Bandai followed up the Scale Robo range with the Big Machine Robo, which scaled up vehicles from the 600 Series. Or, in the case of the first two releases, the entire damn figure. I've always wondered whether Tonka asked Bandai nicely for bigger versions of the Gobots leaders or whether they were in the pipeline when Tonka nabbed the rights, and the American company chose two figures that were in both ranges as their leaders. Or whether it was just some big crazy coincidence. No idea which, though. There's information for you.

I do know the Japanese version had grey arms, thighs and engine parts - these were retained when the toy was issued in 1985 as the Super Gobot version of Cy-Kill. However in Europe these parts were changed to silver (the figure also received some very weird new box art) - this is the version shown in the pictures.


ALTERNATE MODE

Quite what Bandai were on when they decided to scale this one up I don't know. Cy-Kill's original toy works partially due to a lovely dinky feel - it's acceptable for it be flawed because it's two inches long. When the toy's three times the size, there are a lot less excuses for it being so simplistic. And this thing really has been largely scaled up and not much else - the only difference in motorcycle mode really are the black arms coming from the engine to support the front wheel. This isn't a good move even though the big spoked wheels and grooved tyres look nice. To be fair, Bandai have used the larger toy to add transparent plastic for the headlight and windshield.

Sadly all the details have been scaled up too the overall feel isn't too good. A toy this size shouldn't have the robot mode's hands, legs and face so visible. What this version does have over the original is sturdiness - the brittle chrome being replaced with thicker painted plastic. It doesn't look as good but it won't break as easily. Well, aside from the handlebars, which retain the fragility of the original version.


ROBOT MODE

The transformation is of course very similar to the small version, with the exception of the engine and wheels - all the parts are attached to the main figure and swing around to the back and fold away. In practice however his arms get in the way a little bit - you need to pop them out to release the wheels, then pop one back in again when you rotate the engine around. It's not the end of the world or even difficult, just slightly frustrating. All it would have needed was for the engine to slide down another couple of millimetres.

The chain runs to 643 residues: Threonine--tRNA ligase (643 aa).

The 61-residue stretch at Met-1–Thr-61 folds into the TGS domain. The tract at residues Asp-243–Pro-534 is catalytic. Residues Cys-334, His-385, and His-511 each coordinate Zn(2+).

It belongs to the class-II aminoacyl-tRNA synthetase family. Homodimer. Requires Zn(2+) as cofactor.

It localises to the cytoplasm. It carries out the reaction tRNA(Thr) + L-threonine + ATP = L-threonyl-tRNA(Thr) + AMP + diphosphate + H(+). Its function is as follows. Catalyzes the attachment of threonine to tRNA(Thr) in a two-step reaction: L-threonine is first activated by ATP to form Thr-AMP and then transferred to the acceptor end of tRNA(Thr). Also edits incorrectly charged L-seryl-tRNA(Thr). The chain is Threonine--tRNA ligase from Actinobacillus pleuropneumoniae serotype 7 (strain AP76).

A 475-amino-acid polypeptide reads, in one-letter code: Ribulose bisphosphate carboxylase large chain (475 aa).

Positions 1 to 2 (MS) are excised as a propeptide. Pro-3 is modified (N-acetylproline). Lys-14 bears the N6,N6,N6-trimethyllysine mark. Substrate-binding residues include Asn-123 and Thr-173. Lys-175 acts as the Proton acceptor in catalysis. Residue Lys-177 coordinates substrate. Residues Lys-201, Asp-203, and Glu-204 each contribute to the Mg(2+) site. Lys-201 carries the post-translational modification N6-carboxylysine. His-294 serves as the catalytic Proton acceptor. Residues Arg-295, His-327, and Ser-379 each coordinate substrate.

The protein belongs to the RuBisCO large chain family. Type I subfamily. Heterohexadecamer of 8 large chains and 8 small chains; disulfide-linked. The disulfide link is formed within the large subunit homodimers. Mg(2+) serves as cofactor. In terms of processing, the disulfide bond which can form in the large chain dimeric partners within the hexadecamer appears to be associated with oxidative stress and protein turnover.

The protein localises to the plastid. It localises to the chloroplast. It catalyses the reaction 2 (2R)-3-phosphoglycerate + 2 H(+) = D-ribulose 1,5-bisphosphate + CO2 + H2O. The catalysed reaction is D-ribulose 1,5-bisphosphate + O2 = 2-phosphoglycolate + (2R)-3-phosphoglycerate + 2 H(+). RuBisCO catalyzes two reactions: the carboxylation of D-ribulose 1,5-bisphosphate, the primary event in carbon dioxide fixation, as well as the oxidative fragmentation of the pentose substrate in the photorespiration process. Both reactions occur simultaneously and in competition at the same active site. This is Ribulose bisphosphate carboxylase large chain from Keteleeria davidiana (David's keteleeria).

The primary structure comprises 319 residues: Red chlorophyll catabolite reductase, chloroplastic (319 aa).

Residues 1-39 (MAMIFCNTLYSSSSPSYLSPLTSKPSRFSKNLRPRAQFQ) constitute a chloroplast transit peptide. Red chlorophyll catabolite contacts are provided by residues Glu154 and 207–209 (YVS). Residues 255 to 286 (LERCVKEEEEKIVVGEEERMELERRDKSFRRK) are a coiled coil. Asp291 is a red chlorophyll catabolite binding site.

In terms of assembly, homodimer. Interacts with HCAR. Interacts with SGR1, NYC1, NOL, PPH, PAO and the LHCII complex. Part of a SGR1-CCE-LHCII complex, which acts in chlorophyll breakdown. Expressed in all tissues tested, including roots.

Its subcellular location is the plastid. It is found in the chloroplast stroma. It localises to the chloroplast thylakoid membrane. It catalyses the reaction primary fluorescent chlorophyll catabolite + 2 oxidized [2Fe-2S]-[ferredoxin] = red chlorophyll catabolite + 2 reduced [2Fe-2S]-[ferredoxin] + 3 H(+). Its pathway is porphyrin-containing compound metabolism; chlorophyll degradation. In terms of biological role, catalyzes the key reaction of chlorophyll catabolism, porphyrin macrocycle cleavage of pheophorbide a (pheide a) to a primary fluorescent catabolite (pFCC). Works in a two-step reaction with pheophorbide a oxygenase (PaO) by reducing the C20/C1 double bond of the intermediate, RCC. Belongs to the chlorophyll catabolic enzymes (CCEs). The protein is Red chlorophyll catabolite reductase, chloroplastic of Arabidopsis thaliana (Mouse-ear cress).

Cy-Kill's robot mode is nicely proportioned, with the hands a little less bulbous-looking than on the regular version, while the face is nicely cast. However, the original toy's hero status shines through even more here - Cy-Kill just doesn't look particularly evil I'm afraid. Okay, so he doesn't need yellow teeth or any of the other stuff Hanna-Barbera foisted onto him, but a less pleasant face and darker colour scheme would have helped. The figure also loses the neatness of the original - the kibble on the back not only looks absolutely awful (very unusual for Bandai, who usually thought to make their robots look respectable from the back and sides as well as the front) but it robs the toy of any balance too. It's also amazing how much Cy-Kill loses without the iconic wheels on his shoulders. It's a bit shame the wheels at least weren't retained as separate parts - at this size they'd be harder to lose as well. While reviewing the original I bemoaned the lack of engine storage, so it might seem a tad hypocritical that I'm blasting the Super version for having an answer to that - however, it should also be noted that the solution just isn't particularly good. It also has to be said that while the articulation for the small version was passable for something from 1982 that fitted comfortably on the palm of your hand, it's a bit less impressive for a much larger figure made three years later.


SUMMARY

The Super Gobot version of Cy-Kill has several pluses over the original - it's sturdier, made of stronger materials, there are no detachable parts, the finish lasts better and so on. These are all great reasons for choosing the Super Gobot version - for a five-year old. We're all big enough kids now though that the wear issues don't really affect us much, and all the aesthetics (plus the display possibilities of the small version) weigh in favour of the original. There's an inescapable pre-school feel to this figure with its' chunky limbs and cheerful face and taking the size into account it's hard to think of a simpler Gobot. From a nostalgia point of view it does the job, and it is much cheaper than the smaller version (partly through the durability meaning a respectable-condition Super Cy-Kill is easier to find that complete unbroken regular versions), but this is about all it really has going for it.


THE FACTS
[Corrections? Let me know!]

RELEASES:
1985, Machine Robo Big Machine Robo Series - BMR-01:
Big Bike Robo
1985, Gobots Super Gobots Series 2 - 021: Cy-Kill
1985, Robo Machine - Super Gobots: Cy-Kill

PARTS:
None

WEAK POINTS:
Handlebars